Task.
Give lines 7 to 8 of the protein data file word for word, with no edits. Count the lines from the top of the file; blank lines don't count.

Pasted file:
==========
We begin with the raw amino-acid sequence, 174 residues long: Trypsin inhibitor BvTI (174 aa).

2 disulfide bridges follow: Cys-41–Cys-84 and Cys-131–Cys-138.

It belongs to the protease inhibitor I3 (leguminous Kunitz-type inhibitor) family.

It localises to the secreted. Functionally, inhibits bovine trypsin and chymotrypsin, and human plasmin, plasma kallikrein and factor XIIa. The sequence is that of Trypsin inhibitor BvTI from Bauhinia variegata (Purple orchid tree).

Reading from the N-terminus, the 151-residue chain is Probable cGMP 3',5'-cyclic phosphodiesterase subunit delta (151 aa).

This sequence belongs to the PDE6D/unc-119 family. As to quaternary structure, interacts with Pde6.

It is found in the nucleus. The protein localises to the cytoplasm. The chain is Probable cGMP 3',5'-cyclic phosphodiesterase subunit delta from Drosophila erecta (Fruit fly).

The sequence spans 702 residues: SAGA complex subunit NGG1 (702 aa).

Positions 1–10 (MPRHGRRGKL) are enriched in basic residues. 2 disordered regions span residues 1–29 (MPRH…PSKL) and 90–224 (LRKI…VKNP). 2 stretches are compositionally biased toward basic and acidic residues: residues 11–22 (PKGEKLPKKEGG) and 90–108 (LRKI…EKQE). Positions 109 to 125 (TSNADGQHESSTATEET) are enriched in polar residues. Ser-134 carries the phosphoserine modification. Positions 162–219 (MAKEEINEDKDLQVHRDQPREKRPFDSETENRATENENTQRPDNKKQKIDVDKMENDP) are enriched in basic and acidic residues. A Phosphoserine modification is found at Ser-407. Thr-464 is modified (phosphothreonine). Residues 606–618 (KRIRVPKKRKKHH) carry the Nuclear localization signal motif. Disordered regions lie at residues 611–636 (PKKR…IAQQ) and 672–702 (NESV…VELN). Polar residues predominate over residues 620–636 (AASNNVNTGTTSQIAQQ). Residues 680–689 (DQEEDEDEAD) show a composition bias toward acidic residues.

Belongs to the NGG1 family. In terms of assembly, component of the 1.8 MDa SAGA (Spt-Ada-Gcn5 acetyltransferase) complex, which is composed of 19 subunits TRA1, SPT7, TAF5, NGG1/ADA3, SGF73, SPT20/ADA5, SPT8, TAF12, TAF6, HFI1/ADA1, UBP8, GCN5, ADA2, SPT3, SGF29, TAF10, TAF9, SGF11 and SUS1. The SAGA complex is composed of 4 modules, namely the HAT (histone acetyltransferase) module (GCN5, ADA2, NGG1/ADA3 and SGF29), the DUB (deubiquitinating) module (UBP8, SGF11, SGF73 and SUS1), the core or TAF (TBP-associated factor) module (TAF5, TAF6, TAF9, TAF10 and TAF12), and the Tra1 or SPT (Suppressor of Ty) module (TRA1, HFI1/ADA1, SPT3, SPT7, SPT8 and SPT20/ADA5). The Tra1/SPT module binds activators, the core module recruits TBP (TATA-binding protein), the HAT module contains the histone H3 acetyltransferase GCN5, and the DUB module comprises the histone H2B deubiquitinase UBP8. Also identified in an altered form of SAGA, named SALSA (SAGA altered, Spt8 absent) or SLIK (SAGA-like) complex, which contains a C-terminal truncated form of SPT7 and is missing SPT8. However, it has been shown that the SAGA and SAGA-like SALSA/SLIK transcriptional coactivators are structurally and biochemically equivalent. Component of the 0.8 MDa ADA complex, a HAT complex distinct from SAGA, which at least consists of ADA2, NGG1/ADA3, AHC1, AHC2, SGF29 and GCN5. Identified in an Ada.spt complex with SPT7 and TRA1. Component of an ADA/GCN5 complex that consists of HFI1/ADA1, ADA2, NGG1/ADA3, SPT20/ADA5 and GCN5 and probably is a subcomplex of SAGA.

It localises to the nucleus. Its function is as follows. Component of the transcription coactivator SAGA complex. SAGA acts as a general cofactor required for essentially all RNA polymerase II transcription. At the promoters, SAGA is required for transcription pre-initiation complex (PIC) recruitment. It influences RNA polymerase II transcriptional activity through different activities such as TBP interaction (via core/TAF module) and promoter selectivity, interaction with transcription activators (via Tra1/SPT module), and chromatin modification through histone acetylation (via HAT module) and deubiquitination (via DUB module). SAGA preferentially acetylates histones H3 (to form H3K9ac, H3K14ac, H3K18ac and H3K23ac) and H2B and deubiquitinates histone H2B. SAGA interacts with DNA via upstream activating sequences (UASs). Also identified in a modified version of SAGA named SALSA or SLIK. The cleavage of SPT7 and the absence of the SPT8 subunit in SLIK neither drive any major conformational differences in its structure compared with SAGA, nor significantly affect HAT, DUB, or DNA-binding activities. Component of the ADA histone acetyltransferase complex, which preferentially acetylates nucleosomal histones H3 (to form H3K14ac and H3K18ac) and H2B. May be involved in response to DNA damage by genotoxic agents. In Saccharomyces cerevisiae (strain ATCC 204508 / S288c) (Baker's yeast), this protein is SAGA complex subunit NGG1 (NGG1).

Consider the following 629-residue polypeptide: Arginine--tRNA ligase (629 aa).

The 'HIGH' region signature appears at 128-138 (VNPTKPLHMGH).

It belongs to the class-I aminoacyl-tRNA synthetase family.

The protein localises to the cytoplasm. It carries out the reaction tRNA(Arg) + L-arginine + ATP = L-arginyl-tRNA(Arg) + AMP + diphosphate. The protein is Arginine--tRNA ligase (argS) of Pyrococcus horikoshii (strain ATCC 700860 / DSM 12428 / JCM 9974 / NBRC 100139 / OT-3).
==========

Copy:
It is found in the nucleus. The protein localises to the cytoplasm. The chain is Probable cGMP 3',5'-cyclic phosphodiesterase subunit delta from Drosophila erecta (Fruit fly).

The sequence spans 702 residues: SAGA complex subunit NGG1 (702 aa).